Sunday, February 26, 2017

Student-Generated Questioning

Here's a strategy that is so easy to implement, yet will yield tremendous results for your students in the area of reading comprehension. I have been using this strategy {with great success} in my small reading groups this school year. You can use it to promote deeper thinking with any fiction reading selection.

Higher-level questioning has been an important focus with my students. We have been "thinking about thinking" so to speak. Our book talks have revolved around questions that require the reader to think beyond the basic text.

Recently, I had an epiphany about reading comprehension questions. Why do the questions always come from the teacher? Who says that it's the teacher's job to assume complete control over the book conversation? Why am I doing all the work, when my students are fully capable of asking intelligent questions about the novels we read? For me, the best ideas come out of desperation, and that is exactly where this idea came from.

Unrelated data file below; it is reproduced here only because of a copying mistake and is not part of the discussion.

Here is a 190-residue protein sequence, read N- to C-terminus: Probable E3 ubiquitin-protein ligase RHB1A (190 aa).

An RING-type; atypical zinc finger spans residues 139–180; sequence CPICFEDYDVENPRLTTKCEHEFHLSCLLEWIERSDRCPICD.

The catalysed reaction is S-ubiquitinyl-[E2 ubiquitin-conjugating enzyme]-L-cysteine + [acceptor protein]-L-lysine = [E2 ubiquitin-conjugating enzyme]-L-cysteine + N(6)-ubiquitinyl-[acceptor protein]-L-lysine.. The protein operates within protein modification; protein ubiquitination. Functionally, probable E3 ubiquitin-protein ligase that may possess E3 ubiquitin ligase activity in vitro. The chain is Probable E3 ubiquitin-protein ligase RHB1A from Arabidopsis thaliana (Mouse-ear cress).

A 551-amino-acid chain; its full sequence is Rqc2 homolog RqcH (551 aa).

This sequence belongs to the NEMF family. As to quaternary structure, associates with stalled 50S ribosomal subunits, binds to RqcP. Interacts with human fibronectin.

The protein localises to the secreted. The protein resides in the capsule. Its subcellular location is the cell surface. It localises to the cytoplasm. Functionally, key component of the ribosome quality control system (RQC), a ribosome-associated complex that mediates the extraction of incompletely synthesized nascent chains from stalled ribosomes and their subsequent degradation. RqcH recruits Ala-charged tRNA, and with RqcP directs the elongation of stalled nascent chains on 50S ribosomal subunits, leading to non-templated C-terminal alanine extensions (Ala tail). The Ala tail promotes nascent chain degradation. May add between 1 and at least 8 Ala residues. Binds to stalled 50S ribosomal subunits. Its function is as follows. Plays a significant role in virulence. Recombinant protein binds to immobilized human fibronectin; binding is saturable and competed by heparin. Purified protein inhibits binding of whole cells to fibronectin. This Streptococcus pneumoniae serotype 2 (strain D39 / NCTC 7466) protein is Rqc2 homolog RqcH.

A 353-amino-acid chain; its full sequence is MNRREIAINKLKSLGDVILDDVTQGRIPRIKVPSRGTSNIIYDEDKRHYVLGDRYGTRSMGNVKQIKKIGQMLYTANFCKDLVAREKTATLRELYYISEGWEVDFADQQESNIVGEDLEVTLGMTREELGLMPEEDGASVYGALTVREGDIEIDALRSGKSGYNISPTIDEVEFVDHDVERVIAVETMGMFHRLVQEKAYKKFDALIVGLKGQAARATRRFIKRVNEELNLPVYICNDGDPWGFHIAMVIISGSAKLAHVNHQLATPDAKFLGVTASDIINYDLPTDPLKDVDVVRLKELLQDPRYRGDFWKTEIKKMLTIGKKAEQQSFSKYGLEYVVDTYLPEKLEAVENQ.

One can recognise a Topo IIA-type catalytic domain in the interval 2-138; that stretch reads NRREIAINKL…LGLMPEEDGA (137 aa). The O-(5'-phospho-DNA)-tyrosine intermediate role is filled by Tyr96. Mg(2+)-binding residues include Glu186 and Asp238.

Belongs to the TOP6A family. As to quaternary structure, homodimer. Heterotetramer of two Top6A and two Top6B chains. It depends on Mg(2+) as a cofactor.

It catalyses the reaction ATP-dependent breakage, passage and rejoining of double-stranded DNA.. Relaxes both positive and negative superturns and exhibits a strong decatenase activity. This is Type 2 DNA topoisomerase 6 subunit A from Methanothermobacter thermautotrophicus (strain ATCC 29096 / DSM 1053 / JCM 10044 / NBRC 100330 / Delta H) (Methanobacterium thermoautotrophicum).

Together, my students and I brainstormed a list of "question starters" that would activate thinking. We talked about the difference between low-level and high-level questions. We set a ground rule that if the answer to a question could be found right in the book, it was too basic for our type of book talk. Then, I made this very simple template to use with my students.